Here’s one thing I know for sure: I’m glad that I finally shared my story. I’m not sorry that I did so, even though it didn’t prevent the confirmation of Judge Kavanaugh. I feel free, I feel lighter. And I feel solidarity with so many of my sisters who shared their stories and all those who are still too afraid to do so. I know that our conversations are not in vain, and I hope that, through these conversations, we can change this culture of toxic masculinity so that our daughters can say #NotMe, instead of #MeToo.

To my fellow survivors: I see you. I hear you. I believe you. You are not alone. And we will take back our government from those who believe that women’s lives are not as valuable as men’s lives. Please make sure that you are registered to vote, and vote for pro-choice candidates who will fight for equality on November 6, 2018. And after you’ve taken the time for self-care, please join us as we Demand Equality. The Women’s Advocacy and Reproductive Justice Committees provide excellent opportunities to channel your rage and disappointment into action.

Jenn French owns her own practice focused on civil litigation and handles pro-bono asylum cases through Casa Cornelia Law Center and co-chairs San Diego Lawyers Club’s Reproductive Justice Committee with Brigid Campo.

 

Tags:  Christine Blasey Ford  demand equality  Kavanaugh  MeToo  rape  reporting  reproductive justice  senate  sexual assault  Supreme Court  survivor  whyIdidntreport  women’s advocacy 

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Passing the Torch

Posted By Holly Hanover, Wednesday, October 4, 2017
Passing the Torch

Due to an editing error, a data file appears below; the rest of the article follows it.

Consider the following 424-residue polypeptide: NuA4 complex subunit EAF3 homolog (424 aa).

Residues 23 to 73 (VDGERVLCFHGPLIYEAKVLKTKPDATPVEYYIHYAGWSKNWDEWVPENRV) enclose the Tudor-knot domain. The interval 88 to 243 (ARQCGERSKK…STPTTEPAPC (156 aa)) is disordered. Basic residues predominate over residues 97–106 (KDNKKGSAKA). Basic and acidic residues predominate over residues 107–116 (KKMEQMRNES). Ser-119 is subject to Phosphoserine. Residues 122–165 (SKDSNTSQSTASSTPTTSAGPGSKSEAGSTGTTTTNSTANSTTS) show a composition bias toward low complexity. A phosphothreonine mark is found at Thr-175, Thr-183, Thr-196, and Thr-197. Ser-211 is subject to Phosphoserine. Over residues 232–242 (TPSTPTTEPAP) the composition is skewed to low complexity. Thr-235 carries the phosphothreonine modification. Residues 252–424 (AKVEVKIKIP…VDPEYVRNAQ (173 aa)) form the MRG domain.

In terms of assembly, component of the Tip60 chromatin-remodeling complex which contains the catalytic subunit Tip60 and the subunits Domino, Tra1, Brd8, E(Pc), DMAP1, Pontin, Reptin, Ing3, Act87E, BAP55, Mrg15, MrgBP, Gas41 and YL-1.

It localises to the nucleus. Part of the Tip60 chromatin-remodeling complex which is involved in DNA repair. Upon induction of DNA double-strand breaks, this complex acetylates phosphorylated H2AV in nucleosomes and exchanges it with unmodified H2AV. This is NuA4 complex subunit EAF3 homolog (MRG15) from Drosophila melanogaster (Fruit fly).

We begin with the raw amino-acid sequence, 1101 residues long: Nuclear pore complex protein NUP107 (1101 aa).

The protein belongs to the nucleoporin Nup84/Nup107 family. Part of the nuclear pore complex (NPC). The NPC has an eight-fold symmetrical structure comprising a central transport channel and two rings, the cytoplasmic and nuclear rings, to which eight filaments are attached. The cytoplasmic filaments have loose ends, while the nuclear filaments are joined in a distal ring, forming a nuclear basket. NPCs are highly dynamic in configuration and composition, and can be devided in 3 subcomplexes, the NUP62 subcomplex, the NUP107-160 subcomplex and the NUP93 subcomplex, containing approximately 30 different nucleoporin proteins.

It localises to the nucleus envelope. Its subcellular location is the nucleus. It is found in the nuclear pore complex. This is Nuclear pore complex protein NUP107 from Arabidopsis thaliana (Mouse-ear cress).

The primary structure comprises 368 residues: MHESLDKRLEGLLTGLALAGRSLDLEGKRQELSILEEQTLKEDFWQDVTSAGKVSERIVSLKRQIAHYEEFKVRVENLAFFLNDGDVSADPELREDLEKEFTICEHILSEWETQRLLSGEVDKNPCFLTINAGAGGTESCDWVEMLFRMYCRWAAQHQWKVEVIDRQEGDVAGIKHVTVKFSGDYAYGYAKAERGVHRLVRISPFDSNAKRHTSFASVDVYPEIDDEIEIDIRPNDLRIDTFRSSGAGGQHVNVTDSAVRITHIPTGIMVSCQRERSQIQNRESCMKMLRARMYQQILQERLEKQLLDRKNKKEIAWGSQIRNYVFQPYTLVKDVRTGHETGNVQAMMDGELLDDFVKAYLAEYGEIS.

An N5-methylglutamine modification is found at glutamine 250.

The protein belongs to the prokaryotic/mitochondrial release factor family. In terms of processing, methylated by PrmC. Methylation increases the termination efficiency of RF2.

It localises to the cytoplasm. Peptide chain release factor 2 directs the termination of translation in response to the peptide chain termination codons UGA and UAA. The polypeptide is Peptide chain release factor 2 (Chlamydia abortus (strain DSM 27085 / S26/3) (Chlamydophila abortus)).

Edith (Edie) Windsor and LGBTQ activism were born in the 1920s. Both remained closeted for decades, but in the 1960s, a seismic event in New York City inspired Ms. Windsor and countless others to say “Enough.” 

Edie Windsor was born shortly before the stock market crash of 1929 and five years after the first U.S. Gay Rights Association. Edie met Thea Spyer at a dance in Greenwich Village in 1963. They danced the night away, and danced often in the years after. By 1967, when marriage – and even a relationship between two women – was illegal in the United States, Thea got down on one knee and proposed to Edie. Rather than risking exposure with an engagement ring, Thea gave Edie a circular diamond pin.

In 1969, the couple returned from a holiday on June 28th to their usually boisterous neighborhood. Edie went out for groceries and saw the aftermath of the Stonewall Riots. “There were a lot of cops . . . a very strange kind of feeling,” she observed. The night before, police had raided the Stonewall Inn to harass the gay men inside. Police often conducted raids there, citing the patrons for “offensive” behaviors and beating them during arrests. This time, the gay people fought back.